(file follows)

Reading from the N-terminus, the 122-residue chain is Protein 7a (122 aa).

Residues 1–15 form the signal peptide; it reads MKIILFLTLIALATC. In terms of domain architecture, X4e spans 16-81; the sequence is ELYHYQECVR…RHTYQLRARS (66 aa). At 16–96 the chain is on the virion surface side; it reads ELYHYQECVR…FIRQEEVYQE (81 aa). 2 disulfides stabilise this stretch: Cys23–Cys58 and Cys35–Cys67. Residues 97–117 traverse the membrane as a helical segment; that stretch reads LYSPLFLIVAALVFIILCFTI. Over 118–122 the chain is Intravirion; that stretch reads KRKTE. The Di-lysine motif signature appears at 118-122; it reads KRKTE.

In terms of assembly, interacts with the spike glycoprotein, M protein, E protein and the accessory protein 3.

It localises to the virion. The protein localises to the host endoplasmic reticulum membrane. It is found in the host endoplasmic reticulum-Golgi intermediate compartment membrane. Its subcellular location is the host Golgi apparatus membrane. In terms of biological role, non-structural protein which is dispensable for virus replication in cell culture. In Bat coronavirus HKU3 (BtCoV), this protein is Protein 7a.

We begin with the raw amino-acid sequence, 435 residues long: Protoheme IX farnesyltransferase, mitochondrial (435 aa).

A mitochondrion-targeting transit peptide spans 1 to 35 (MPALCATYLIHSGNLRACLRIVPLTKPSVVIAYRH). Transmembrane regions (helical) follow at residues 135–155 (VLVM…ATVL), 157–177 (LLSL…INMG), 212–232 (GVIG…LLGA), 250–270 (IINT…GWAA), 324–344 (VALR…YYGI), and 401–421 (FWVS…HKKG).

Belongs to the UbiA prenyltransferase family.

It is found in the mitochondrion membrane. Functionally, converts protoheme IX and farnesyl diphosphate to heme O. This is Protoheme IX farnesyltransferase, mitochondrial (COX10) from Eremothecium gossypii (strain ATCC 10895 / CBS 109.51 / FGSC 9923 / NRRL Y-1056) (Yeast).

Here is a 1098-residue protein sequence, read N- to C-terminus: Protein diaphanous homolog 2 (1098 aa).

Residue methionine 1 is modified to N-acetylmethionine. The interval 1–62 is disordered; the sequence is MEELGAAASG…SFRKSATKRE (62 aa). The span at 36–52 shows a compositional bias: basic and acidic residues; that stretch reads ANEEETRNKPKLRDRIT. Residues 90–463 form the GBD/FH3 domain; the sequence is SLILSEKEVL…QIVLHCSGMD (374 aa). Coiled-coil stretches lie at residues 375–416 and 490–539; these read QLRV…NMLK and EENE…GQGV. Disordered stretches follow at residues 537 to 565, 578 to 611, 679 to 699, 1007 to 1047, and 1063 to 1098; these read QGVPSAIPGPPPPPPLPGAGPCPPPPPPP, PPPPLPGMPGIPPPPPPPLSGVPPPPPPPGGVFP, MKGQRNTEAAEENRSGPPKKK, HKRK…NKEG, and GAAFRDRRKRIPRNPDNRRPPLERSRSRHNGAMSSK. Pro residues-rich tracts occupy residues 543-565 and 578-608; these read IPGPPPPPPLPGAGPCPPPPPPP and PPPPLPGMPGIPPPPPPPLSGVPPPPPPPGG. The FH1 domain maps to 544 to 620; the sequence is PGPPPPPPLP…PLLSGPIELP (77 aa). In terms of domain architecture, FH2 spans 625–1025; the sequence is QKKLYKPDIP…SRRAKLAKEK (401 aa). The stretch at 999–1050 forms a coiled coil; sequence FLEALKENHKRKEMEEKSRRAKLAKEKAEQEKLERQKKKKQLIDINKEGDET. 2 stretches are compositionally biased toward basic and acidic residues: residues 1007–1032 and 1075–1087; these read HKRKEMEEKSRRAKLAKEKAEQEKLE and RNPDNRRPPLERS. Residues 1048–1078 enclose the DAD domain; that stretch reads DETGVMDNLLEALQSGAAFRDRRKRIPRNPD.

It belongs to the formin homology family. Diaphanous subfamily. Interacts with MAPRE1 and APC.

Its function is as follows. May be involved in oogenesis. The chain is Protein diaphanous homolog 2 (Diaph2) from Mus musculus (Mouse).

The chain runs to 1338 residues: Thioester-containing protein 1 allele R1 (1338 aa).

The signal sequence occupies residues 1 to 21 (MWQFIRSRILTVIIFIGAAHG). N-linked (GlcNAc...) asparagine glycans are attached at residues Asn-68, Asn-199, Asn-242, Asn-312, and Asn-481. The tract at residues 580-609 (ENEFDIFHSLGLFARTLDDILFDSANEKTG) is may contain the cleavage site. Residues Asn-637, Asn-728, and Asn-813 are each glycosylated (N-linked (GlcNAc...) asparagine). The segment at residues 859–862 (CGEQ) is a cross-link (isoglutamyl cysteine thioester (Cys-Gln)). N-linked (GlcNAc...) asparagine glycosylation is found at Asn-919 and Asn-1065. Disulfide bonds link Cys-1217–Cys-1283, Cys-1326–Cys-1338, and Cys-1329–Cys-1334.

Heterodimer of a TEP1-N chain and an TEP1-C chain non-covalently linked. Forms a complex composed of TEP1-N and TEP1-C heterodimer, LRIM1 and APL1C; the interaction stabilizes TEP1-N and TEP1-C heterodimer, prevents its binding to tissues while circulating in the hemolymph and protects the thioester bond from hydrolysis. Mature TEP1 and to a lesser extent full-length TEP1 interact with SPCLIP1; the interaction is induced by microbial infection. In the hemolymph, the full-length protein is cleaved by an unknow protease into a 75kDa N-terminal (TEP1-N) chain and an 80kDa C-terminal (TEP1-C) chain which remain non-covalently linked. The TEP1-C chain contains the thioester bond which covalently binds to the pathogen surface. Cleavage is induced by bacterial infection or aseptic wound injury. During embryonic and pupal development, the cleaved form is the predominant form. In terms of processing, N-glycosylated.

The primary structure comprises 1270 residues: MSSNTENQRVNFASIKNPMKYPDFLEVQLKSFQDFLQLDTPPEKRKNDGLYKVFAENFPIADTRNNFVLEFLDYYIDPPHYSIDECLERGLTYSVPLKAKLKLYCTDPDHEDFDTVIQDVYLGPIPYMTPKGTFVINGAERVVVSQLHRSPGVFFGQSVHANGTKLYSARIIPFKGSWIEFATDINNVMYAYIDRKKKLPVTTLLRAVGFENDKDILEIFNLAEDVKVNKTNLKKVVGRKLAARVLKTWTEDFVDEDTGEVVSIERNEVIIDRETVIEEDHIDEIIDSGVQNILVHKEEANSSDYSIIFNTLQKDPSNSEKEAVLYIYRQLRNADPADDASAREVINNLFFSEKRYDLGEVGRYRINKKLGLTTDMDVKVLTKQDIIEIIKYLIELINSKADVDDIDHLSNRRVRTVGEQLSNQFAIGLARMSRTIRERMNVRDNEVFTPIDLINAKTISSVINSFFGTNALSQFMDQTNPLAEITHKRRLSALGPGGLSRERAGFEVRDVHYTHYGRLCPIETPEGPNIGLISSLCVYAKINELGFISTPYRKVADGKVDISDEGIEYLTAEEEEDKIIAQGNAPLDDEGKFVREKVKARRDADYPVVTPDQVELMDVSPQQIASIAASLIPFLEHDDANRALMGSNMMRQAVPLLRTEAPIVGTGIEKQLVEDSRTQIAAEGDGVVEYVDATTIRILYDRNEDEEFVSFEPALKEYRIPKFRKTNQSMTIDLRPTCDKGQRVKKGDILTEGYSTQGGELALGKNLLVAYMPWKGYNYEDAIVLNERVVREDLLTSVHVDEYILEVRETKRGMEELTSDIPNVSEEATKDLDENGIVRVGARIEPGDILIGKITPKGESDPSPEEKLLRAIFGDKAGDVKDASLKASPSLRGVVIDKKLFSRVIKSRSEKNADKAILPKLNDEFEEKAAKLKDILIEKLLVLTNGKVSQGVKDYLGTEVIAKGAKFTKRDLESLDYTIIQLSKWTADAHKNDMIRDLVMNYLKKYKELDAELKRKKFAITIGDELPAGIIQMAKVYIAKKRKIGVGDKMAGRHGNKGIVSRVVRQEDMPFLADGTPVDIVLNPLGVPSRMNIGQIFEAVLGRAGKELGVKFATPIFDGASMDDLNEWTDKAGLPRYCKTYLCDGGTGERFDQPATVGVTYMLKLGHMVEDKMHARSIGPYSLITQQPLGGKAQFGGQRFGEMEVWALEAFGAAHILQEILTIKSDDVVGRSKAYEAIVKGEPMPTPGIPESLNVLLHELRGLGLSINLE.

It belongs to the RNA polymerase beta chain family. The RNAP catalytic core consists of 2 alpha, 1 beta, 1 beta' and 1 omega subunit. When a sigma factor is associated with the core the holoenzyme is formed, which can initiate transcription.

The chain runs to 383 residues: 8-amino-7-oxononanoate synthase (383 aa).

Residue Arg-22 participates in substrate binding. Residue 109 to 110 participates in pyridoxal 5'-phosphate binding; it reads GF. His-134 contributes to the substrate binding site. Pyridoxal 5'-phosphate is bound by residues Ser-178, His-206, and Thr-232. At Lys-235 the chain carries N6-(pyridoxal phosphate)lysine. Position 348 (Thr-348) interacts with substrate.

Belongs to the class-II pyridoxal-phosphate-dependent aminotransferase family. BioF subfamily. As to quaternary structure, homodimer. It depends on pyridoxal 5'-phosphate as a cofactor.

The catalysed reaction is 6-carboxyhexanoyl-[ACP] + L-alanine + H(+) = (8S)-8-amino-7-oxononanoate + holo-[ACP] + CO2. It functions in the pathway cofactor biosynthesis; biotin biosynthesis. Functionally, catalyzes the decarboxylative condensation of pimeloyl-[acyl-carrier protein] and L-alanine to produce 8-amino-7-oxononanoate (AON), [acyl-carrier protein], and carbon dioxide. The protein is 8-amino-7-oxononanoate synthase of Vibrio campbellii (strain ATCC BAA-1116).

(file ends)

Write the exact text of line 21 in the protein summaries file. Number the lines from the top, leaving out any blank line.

The catalysed reaction is 6-carboxyhexanoyl-[ACP] + L-alanine + H(+) = (8S)-8-amino-7-oxononanoate + holo-[ACP] + CO2. It functions in the pathway cofactor biosynthesis; biotin biosynthesis. Functionally, catalyzes the decarboxylative condensation of pimeloyl-[acyl-carrier protein] and L-alanine to produce 8-amino-7-oxononanoate (AON), [acyl-carrier protein], and carbon dioxide. The protein is 8-amino-7-oxononanoate synthase of Vibrio campbellii (strain ATCC BAA-1116).